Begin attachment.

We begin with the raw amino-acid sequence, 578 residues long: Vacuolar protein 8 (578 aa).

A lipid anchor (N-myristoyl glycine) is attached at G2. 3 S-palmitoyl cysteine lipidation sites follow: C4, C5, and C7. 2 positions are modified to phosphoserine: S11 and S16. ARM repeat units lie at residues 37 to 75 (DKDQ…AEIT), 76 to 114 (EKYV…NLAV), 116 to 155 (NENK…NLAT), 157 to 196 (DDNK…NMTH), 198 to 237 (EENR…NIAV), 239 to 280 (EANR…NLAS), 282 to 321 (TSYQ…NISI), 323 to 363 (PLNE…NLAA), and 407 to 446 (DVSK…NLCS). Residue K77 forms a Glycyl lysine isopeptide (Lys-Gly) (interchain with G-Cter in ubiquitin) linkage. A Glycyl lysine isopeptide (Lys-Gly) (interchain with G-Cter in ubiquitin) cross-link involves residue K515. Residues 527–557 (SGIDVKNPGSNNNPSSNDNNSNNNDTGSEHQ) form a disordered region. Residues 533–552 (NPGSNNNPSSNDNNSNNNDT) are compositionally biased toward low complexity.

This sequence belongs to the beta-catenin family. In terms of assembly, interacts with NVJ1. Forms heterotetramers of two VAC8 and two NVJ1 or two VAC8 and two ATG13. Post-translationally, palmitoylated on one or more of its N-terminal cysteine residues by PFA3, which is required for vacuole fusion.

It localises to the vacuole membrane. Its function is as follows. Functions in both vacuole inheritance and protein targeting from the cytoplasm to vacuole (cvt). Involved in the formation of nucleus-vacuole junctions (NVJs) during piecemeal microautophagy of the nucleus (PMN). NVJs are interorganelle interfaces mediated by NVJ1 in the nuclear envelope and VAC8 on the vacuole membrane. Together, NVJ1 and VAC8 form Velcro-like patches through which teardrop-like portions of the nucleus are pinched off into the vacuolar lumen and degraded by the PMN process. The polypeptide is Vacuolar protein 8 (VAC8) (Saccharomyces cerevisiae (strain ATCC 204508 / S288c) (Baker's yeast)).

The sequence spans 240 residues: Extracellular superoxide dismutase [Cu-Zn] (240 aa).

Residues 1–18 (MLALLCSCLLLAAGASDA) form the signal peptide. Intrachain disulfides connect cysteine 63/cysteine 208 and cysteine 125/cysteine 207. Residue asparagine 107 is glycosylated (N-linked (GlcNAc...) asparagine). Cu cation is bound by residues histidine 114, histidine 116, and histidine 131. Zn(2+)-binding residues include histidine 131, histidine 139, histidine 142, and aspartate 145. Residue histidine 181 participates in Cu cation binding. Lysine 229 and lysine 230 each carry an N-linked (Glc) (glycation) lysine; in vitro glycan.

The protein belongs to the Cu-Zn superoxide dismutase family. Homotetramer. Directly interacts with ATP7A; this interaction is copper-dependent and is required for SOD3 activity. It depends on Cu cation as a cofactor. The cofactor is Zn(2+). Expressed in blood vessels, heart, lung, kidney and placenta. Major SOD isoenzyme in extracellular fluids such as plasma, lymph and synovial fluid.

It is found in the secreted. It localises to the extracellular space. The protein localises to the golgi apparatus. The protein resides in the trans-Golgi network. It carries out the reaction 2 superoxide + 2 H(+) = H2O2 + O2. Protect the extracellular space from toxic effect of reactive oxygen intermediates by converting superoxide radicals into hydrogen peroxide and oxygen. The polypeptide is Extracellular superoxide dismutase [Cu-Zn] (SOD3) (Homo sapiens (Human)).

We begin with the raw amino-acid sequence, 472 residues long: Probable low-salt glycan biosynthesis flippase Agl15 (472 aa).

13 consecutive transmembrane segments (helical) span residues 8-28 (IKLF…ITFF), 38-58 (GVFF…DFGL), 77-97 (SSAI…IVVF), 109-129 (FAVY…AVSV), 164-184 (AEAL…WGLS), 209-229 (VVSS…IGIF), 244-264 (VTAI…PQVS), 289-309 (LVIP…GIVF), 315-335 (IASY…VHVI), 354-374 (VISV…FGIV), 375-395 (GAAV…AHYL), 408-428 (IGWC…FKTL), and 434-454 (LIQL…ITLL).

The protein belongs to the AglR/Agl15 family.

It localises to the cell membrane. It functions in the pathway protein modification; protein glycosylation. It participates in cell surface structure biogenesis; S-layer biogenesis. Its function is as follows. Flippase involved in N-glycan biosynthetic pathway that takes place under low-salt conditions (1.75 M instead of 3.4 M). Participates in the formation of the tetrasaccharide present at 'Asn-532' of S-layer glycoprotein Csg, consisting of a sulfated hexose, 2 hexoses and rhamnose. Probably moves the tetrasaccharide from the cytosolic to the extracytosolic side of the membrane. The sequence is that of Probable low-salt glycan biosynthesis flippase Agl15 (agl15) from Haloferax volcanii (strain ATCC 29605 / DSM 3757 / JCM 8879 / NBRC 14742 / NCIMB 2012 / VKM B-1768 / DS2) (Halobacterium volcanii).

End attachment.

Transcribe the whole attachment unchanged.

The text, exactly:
We begin with the raw amino-acid sequence, 578 residues long: Vacuolar protein 8 (578 aa).

A lipid anchor (N-myristoyl glycine) is attached at G2. 3 S-palmitoyl cysteine lipidation sites follow: C4, C5, and C7. 2 positions are modified to phosphoserine: S11 and S16. ARM repeat units lie at residues 37 to 75 (DKDQ…AEIT), 76 to 114 (EKYV…NLAV), 116 to 155 (NENK…NLAT), 157 to 196 (DDNK…NMTH), 198 to 237 (EENR…NIAV), 239 to 280 (EANR…NLAS), 282 to 321 (TSYQ…NISI), 323 to 363 (PLNE…NLAA), and 407 to 446 (DVSK…NLCS). Residue K77 forms a Glycyl lysine isopeptide (Lys-Gly) (interchain with G-Cter in ubiquitin) linkage. A Glycyl lysine isopeptide (Lys-Gly) (interchain with G-Cter in ubiquitin) cross-link involves residue K515. Residues 527–557 (SGIDVKNPGSNNNPSSNDNNSNNNDTGSEHQ) form a disordered region. Residues 533–552 (NPGSNNNPSSNDNNSNNNDT) are compositionally biased toward low complexity.

This sequence belongs to the beta-catenin family. In terms of assembly, interacts with NVJ1. Forms heterotetramers of two VAC8 and two NVJ1 or two VAC8 and two ATG13. Post-translationally, palmitoylated on one or more of its N-terminal cysteine residues by PFA3, which is required for vacuole fusion.

It localises to the vacuole membrane. Its function is as follows. Functions in both vacuole inheritance and protein targeting from the cytoplasm to vacuole (cvt). Involved in the formation of nucleus-vacuole junctions (NVJs) during piecemeal microautophagy of the nucleus (PMN). NVJs are interorganelle interfaces mediated by NVJ1 in the nuclear envelope and VAC8 on the vacuole membrane. Together, NVJ1 and VAC8 form Velcro-like patches through which teardrop-like portions of the nucleus are pinched off into the vacuolar lumen and degraded by the PMN process. The polypeptide is Vacuolar protein 8 (VAC8) (Saccharomyces cerevisiae (strain ATCC 204508 / S288c) (Baker's yeast)).

The sequence spans 240 residues: Extracellular superoxide dismutase [Cu-Zn] (240 aa).

Residues 1–18 (MLALLCSCLLLAAGASDA) form the signal peptide. Intrachain disulfides connect cysteine 63/cysteine 208 and cysteine 125/cysteine 207. Residue asparagine 107 is glycosylated (N-linked (GlcNAc...) asparagine). Cu cation is bound by residues histidine 114, histidine 116, and histidine 131. Zn(2+)-binding residues include histidine 131, histidine 139, histidine 142, and aspartate 145. Residue histidine 181 participates in Cu cation binding. Lysine 229 and lysine 230 each carry an N-linked (Glc) (glycation) lysine; in vitro glycan.

The protein belongs to the Cu-Zn superoxide dismutase family. Homotetramer. Directly interacts with ATP7A; this interaction is copper-dependent and is required for SOD3 activity. It depends on Cu cation as a cofactor. The cofactor is Zn(2+). Expressed in blood vessels, heart, lung, kidney and placenta. Major SOD isoenzyme in extracellular fluids such as plasma, lymph and synovial fluid.

It is found in the secreted. It localises to the extracellular space. The protein localises to the golgi apparatus. The protein resides in the trans-Golgi network. It carries out the reaction 2 superoxide + 2 H(+) = H2O2 + O2. Protect the extracellular space from toxic effect of reactive oxygen intermediates by converting superoxide radicals into hydrogen peroxide and oxygen. The polypeptide is Extracellular superoxide dismutase [Cu-Zn] (SOD3) (Homo sapiens (Human)).

We begin with the raw amino-acid sequence, 472 residues long: Probable low-salt glycan biosynthesis flippase Agl15 (472 aa).

13 consecutive transmembrane segments (helical) span residues 8-28 (IKLF…ITFF), 38-58 (GVFF…DFGL), 77-97 (SSAI…IVVF), 109-129 (FAVY…AVSV), 164-184 (AEAL…WGLS), 209-229 (VVSS…IGIF), 244-264 (VTAI…PQVS), 289-309 (LVIP…GIVF), 315-335 (IASY…VHVI), 354-374 (VISV…FGIV), 375-395 (GAAV…AHYL), 408-428 (IGWC…FKTL), and 434-454 (LIQL…ITLL).

The protein belongs to the AglR/Agl15 family.

It localises to the cell membrane. It functions in the pathway protein modification; protein glycosylation. It participates in cell surface structure biogenesis; S-layer biogenesis. Its function is as follows. Flippase involved in N-glycan biosynthetic pathway that takes place under low-salt conditions (1.75 M instead of 3.4 M). Participates in the formation of the tetrasaccharide present at 'Asn-532' of S-layer glycoprotein Csg, consisting of a sulfated hexose, 2 hexoses and rhamnose. Probably moves the tetrasaccharide from the cytosolic to the extracytosolic side of the membrane. The sequence is that of Probable low-salt glycan biosynthesis flippase Agl15 (agl15) from Haloferax volcanii (strain ATCC 29605 / DSM 3757 / JCM 8879 / NBRC 14742 / NCIMB 2012 / VKM B-1768 / DS2) (Halobacterium volcanii).